Caveat Emptor: the new regime in property purchase

Beware of down payments when buying off-plan: things have changed

Caveat Emptor – “Let the buyer beware”

In this article, we will describe the principle in contract law called caveat emptor which excludes the seller of property from the responsibility for damage on the property after closing the transaction unless it has been provided for in a warranty.

The macro figures in Spain indicate an incipient recovery in home sales in 2015. In certain tourist areas and in some areas of the largest cities the recovery is very noticeable. In that context, a very relevant change in the protection of consumer rights in off-plan purchases has been passed.

A Final Provision of the Law 20/2015 of July 14 of Solvency Regulation and Insurance institutions introduces a fundamental change in the Law of Construction Planning (Law 38/1999) of the entire system of consumer rights protection for off-plan payments and canceling the current Law 57/1968 on down payments in building and selling homes. The law 57/1968, despite being pre-constitutional, was praised for its simplicity and for the protection of consumers. That law implied also a very clear doctrine of the Supreme Court on this matter. However, this 2015 reform is going in precisely the opposite direction and against the consumer’s protection rights. We wonder whether it makes sense to change a reasonable legislation which contradicts the very clear interpretation of the Supreme Court and is against the consumers’ rights.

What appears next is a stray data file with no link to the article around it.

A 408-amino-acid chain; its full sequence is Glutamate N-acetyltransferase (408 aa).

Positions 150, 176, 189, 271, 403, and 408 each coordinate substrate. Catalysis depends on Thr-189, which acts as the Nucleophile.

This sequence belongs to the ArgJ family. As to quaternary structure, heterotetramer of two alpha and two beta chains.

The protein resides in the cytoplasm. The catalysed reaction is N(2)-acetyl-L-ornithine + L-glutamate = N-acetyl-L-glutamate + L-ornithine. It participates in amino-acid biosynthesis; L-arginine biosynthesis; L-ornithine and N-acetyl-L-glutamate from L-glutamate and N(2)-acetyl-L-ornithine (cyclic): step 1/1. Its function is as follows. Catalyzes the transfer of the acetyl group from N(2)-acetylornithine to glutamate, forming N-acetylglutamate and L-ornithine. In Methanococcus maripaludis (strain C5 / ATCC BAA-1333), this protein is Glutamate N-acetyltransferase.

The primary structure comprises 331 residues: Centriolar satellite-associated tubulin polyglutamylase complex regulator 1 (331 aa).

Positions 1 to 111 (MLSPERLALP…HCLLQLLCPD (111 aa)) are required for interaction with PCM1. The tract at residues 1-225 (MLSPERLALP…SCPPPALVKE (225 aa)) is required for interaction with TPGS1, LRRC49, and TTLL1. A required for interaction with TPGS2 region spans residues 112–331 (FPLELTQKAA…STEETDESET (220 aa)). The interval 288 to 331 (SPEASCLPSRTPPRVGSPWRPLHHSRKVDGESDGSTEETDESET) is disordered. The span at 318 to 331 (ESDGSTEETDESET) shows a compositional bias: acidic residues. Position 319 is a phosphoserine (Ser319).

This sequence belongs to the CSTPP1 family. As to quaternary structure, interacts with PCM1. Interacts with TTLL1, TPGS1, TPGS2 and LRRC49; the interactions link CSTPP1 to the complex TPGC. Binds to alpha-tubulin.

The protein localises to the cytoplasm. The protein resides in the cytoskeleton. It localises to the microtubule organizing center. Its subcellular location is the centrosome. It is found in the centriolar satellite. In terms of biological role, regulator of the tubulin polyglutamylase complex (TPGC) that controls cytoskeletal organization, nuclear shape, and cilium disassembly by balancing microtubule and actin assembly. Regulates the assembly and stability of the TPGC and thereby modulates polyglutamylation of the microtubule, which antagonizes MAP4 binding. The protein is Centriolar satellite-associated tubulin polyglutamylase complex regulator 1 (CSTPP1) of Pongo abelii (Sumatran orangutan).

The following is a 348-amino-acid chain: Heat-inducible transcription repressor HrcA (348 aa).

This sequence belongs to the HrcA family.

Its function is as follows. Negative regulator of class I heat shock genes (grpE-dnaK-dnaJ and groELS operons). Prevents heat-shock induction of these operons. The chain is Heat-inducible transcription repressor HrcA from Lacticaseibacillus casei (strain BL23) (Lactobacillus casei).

There have been some important changes in this aspect:

  1. The necessity of a bank guarantee or insurance for the down payments is no more a condition sine qua non. A contract off-plan without insurance or guarantee is perfectly valid now. It wasn’t before.
  2. The deadline for claiming the money back, if the apartment is not delivered is reduced from 15 years to just 2 years, which isn’t long enough to perform construction especially as it requires so many administrative steps to be taken.
  3. The obligation to take out insurance or guarantee (if it is agreed) arises only from the moment the building permit is granted. Many of the off-plan purchases are made in the pre-marketing phase before being licensed. These amounts will not  be covered automatically by the insurance or guarantee.
  4. The direct enforceability of the guarantee or insurance policy disappears. Now, it will require prior recourse to ordinary courts and  accredited formalities and deadlines in the prior claim to the developer.
  5. The amount covered by the guarantee is not objectively listed in the insurance policy but the consumers need to have evidence of what they have paid. The burden of proof is reversed.

This new regime does not come into force until January 1, 2016, and it is still unclear what will happen with the contracts signed between July 2015 and January 2016.

This change may require seeking legal advice even more necessary that it was before signing any property acquisition: caveat emptor.

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